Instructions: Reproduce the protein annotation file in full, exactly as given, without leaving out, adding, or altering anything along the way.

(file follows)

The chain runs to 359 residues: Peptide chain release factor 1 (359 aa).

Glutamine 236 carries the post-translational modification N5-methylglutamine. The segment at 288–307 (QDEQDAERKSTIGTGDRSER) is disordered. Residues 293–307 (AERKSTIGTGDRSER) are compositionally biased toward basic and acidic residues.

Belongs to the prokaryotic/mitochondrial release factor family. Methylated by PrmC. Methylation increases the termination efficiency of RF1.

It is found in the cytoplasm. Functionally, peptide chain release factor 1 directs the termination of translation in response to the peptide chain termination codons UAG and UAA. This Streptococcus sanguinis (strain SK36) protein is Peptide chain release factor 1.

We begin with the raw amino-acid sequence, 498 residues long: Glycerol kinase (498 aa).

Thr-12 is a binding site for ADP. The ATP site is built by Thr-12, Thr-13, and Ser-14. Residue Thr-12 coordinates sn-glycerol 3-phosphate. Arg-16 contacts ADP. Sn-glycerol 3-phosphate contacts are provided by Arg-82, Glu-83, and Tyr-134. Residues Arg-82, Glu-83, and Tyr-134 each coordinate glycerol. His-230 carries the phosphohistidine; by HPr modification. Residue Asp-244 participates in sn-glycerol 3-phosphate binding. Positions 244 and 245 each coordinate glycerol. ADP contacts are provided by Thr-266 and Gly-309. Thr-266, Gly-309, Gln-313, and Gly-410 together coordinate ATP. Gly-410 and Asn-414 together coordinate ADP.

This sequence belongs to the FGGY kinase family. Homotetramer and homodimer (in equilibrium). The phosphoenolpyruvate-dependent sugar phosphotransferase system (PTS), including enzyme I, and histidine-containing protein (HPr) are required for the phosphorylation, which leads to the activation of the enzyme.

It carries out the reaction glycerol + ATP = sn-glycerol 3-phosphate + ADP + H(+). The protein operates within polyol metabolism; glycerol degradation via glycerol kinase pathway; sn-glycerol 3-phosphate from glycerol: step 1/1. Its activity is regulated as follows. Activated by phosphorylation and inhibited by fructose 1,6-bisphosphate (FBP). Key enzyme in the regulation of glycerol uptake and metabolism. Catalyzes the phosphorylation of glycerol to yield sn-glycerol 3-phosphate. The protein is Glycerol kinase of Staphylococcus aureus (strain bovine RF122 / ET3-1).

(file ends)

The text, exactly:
The chain runs to 359 residues: Peptide chain release factor 1 (359 aa).

Glutamine 236 carries the post-translational modification N5-methylglutamine. The segment at 288–307 (QDEQDAERKSTIGTGDRSER) is disordered. Residues 293–307 (AERKSTIGTGDRSER) are compositionally biased toward basic and acidic residues.

Belongs to the prokaryotic/mitochondrial release factor family. Methylated by PrmC. Methylation increases the termination efficiency of RF1.

It is found in the cytoplasm. Functionally, peptide chain release factor 1 directs the termination of translation in response to the peptide chain termination codons UAG and UAA. This Streptococcus sanguinis (strain SK36) protein is Peptide chain release factor 1.

We begin with the raw amino-acid sequence, 498 residues long: Glycerol kinase (498 aa).

Thr-12 is a binding site for ADP. The ATP site is built by Thr-12, Thr-13, and Ser-14. Residue Thr-12 coordinates sn-glycerol 3-phosphate. Arg-16 contacts ADP. Sn-glycerol 3-phosphate contacts are provided by Arg-82, Glu-83, and Tyr-134. Residues Arg-82, Glu-83, and Tyr-134 each coordinate glycerol. His-230 carries the phosphohistidine; by HPr modification. Residue Asp-244 participates in sn-glycerol 3-phosphate binding. Positions 244 and 245 each coordinate glycerol. ADP contacts are provided by Thr-266 and Gly-309. Thr-266, Gly-309, Gln-313, and Gly-410 together coordinate ATP. Gly-410 and Asn-414 together coordinate ADP.

This sequence belongs to the FGGY kinase family. Homotetramer and homodimer (in equilibrium). The phosphoenolpyruvate-dependent sugar phosphotransferase system (PTS), including enzyme I, and histidine-containing protein (HPr) are required for the phosphorylation, which leads to the activation of the enzyme.

It carries out the reaction glycerol + ATP = sn-glycerol 3-phosphate + ADP + H(+). The protein operates within polyol metabolism; glycerol degradation via glycerol kinase pathway; sn-glycerol 3-phosphate from glycerol: step 1/1. Its activity is regulated as follows. Activated by phosphorylation and inhibited by fructose 1,6-bisphosphate (FBP). Key enzyme in the regulation of glycerol uptake and metabolism. Catalyzes the phosphorylation of glycerol to yield sn-glycerol 3-phosphate. The protein is Glycerol kinase of Staphylococcus aureus (strain bovine RF122 / ET3-1).